Matthias Huser, Tolga Dilsiz • Director, producer
"What is really important is the energy that lies beneath the surface in people we work with"
by David González
- SAN SEBASTIÁN 2018: Director Matthias Huser and producer Tolga Dilsiz discuss The Jungle, which won the Eurimages Co-Production Development Award in the Europe-Latin America Co-Production Forum
Still at a very early stage, The Jungle, to be directed by Matthias Huser (They Chased Me Through Arizona [+see also:
interview: Matthias Huser
film profile]) and produced by Tolga Dilsiz, of 8horses, both hailing from Switzerland, will follow a Swiss family that comes back to South America to face both their past and their future. The project was presented to professionals at the VII Europe-Latin America Co-Production Forum at the 66th San Sebastián International Film Festival, where it received the Eurimages Co-Production Development Award for its interesting concept and unique production strategy. The director and the producer talked to us about it.
Cineuropa: What are the origins of this project?
Matthias Huser: It was, on one hand, my experience in my own family and my childhood, and on the other hand, the history of Swiss pacifist dropouts who, in the late 1970s, went to Nicaragua to set up their own lifestyle, building communities, but also helping and supporting locals. These two topics came together and formed the basis of my story.
Personally, I feel really good when I’m a stranger. I grew up in Switzerland surrounded by many friends who came from different cultures. I feel great when I’m not surrounded by the same culture. My first film was shot in Poland, where I was a stranger, too, and as a stranger, when you meet the other, you get a different sensitivity, you start to work together, and you find a common ground in an artistic way. I don’t want to penetrate a culture when I shoot a film, but rather to get in contact and merge. This project is about getting in contact with elements and feelings, especially those from another culture that I don’t know. I try to find out about that culture and that experience alongside my characters.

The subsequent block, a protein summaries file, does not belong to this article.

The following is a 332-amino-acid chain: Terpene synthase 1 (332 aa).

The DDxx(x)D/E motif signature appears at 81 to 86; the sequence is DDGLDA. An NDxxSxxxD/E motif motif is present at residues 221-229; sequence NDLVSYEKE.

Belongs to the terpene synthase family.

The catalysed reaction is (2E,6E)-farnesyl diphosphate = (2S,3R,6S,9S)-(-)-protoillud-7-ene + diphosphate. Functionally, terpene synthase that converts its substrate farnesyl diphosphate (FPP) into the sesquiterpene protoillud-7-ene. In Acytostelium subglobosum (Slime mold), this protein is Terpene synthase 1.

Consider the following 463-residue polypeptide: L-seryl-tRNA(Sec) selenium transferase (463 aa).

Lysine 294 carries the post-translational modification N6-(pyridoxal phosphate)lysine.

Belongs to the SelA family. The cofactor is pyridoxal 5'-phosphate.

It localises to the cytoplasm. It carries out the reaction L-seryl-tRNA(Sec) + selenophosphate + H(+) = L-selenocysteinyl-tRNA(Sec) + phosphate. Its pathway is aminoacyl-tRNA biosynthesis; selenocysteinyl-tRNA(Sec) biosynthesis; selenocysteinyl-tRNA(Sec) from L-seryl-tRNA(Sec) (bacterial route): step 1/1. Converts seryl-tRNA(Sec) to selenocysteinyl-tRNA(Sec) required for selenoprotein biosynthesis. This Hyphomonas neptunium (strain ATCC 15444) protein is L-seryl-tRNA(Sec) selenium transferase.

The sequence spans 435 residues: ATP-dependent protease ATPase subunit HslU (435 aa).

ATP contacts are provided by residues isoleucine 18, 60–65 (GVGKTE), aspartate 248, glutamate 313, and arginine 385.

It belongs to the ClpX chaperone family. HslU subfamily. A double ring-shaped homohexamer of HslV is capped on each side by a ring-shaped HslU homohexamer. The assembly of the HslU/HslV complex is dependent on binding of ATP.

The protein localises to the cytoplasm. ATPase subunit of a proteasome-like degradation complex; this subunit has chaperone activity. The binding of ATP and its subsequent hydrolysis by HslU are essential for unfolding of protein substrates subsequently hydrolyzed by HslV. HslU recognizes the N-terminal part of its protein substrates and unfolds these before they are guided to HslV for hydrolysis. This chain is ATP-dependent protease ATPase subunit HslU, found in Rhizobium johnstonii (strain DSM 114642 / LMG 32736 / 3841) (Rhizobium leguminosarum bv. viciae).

This other culture that you have chosen is Latin America.
Tolga Dilsiz: Yes, that place was always there, in South America, and it’s waiting for us, but we still have to find the way to get to it. The notion for now is Central and South America, and the Amazon rainforest. As the title implies, the jungle is a character in itself in the film, so we definitely need a country with its own culture and its own people involved in the co-production strategy, including locations in the Amazon. So it’s a universe that we haven’t completely defined yet, but all of the elements will firm up within the next 18 months.
MH: Exactly. My inspiration for the story came when I heard about Nicaragua, but we are not sure yet where we will definitively place it. There is another specific concept that is important for me: the social aspect of the project. We don’t want to be invasive; I’m thinking strongly about working with non-professional actors, and we need a co-production partner who has time and who will be able to find local people to work with, emphasising social responsibility.
So you are open to whatever anyone can potentially bring to the project.
TD: Exactly. Matthias was invited to the Berlinale Talents Script Station; he’s also working with Franz Rodenkirchen, a well-known script consultant who works especially with people from overseas. The second programme we got invited to was the EAVE Producers Workshop, and there, we met Nicolás van Hemelryck, who produced the 2016 documentary Amazona in Colombia. We also met Los silencios [+see also:
film profile] director Beatriz Seigner, who also shot the film in Leticia, Colombia. That is a sign that something is there, and Matthias has to go there.
MH: Nicolás gave me the contact of a guy who lives in the jungle near Leticia, and I will go as part of the early research for the film. That will be my starting point for the research. I think what is really important for me is the energy that lies below the surface in people and makes me connect with them. I found it with Beatriz, Nicolás and also a couple of other producers from Peru and Brazil who we met here in San Sebastián.
Will that energy also be found in the production strategy?
TD: Yes; we need an exchange, and that’s why we are here at the Co-Production Forum. We're going the other way round to most of the attendees, from Europe to South America, which makes our project an interesting one. We have to finalise it in the next 24 months, but besides Switzerland, we will definitely have another European partner and a third South American partner. The perfect European partner would be Spain or Portugal, in order to share the language with a possible South American partner, in principle Brazil, Peru or Colombia. Now we’ve got the Eurimages award, and we've also been invited to Ventana Sur, which will be another intense stage for the project.
MH: As a young production company, it’s a zeitgeist. We can’t think territorially. It’s not only about finding money or travelling abroad; it’s also about breathing, especially artistically. There is a global need to do that. We are so well connected to every other country, and it feels natural for us to work with other nations. We share this attitude in our team, and especially on this project.
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